SIX months of detailed research and painstaking work have produced an evocation in miniature of a long-lost Bexhill landmark.
At 82, retired architect Bill Hill’s eye for detail and steady hand with a pair of tweezers are undiminished.
The man who undertook the expert restoration for Bexhill Museum of Mendelsohn and Chermayeff’s architectural model of their design for the De La Warr Pavilion has not only re-created the pavilion’s predecessor but set it in context in its post-Edwardian heyday.
Bill Hill’s home overlooks the site of the former Kursaal, a form of truncated pier which from its opening in 1896 until it was supplanted by the De La Warr was Bexhill’s centre of culture and entertainment.
The Kursaal (a German term for a kind of health spa) stood for 40 years roughly on the site of the present Sailing Club on De La Warr Parade. Not a trace of it now remains.
Close inspection reveals how Bill has re-created the pre-Great War scene. The Kursaal is shown jutting over the foreshore. Vintage cars ply the parade, then Earl De La Warr’s private promenade, denoted by impressive entrance gates. The former Glyne Hall Hotel stands on the Sea Road corner. Bill has even put in period costume the tiny figures which people his scene.
Bill’s beautiful 200th-scale model was unveiled at a ceremony in Bexhill Museum’s Sargent Gallery by Rother District Council chairman Lord Ampthill last Friday evening.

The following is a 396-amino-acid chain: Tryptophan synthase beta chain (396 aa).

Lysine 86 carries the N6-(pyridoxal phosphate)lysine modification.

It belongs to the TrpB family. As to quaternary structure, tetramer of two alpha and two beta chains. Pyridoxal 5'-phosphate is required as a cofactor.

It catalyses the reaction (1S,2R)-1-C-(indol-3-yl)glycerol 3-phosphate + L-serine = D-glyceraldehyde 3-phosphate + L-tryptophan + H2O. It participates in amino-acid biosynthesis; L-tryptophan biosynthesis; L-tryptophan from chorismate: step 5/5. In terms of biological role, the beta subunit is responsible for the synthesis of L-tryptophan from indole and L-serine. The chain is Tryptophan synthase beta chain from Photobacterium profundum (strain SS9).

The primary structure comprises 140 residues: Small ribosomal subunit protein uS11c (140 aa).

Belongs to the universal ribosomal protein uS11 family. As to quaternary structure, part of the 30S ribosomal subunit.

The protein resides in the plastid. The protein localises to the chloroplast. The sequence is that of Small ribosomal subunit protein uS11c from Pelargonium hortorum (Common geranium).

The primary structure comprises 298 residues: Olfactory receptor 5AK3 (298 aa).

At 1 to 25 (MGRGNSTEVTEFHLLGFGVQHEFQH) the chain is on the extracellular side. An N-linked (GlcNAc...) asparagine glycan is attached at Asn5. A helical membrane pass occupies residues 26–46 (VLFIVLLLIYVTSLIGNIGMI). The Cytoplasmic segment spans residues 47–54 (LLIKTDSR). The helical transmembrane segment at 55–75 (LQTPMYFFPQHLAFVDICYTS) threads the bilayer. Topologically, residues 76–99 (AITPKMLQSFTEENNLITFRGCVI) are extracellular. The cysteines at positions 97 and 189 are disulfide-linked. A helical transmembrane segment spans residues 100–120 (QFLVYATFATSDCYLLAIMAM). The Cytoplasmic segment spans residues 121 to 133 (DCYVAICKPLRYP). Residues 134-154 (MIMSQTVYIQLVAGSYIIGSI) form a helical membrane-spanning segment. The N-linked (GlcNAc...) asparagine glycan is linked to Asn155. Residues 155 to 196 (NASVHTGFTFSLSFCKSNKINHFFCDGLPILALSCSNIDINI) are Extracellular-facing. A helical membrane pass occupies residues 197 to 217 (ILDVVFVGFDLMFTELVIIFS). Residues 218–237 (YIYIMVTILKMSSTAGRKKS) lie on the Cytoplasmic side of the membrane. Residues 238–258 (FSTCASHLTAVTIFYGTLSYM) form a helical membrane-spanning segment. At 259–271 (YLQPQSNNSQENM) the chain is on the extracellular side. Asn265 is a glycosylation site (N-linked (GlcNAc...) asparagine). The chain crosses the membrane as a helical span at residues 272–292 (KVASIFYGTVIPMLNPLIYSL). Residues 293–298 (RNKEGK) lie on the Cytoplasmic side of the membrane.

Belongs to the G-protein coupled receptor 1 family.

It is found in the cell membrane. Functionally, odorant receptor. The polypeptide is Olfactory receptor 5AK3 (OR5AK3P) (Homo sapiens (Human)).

Introduced by John Betts, chairman of the accredited, independent, voluntarily-run museum, Bill explained his involvement with the museum and curator Julian Porter’s encouragement for his Kursaal project.
He had chosen to depict the Kursaal as it appeared in 1912 – before its exotic Oriental design was marred by later adaptations.
His researches had included sifting the museum’s archive, the county archive, the library and the internet.
He concluded: “It was a challenge – one that I am glad that I took up and one which gave me a lot of fun. I only hope that it will be a worthwhile addition to our museum collection.”
Congratulating Bill on his modelling skill, the chairman emphasised the importance of the work of organisations such as the Society of Bexhill Museums to the whole of Rother and its visitors.
Does Bill have another project in mind? Eyeing the nearby museum display of photographs of the Manor House before its demolition, he says: “Well, I’m having my arm twisted…I might do the Manor House.”
But first he has a commitment to do a model for his son’s architectural practice.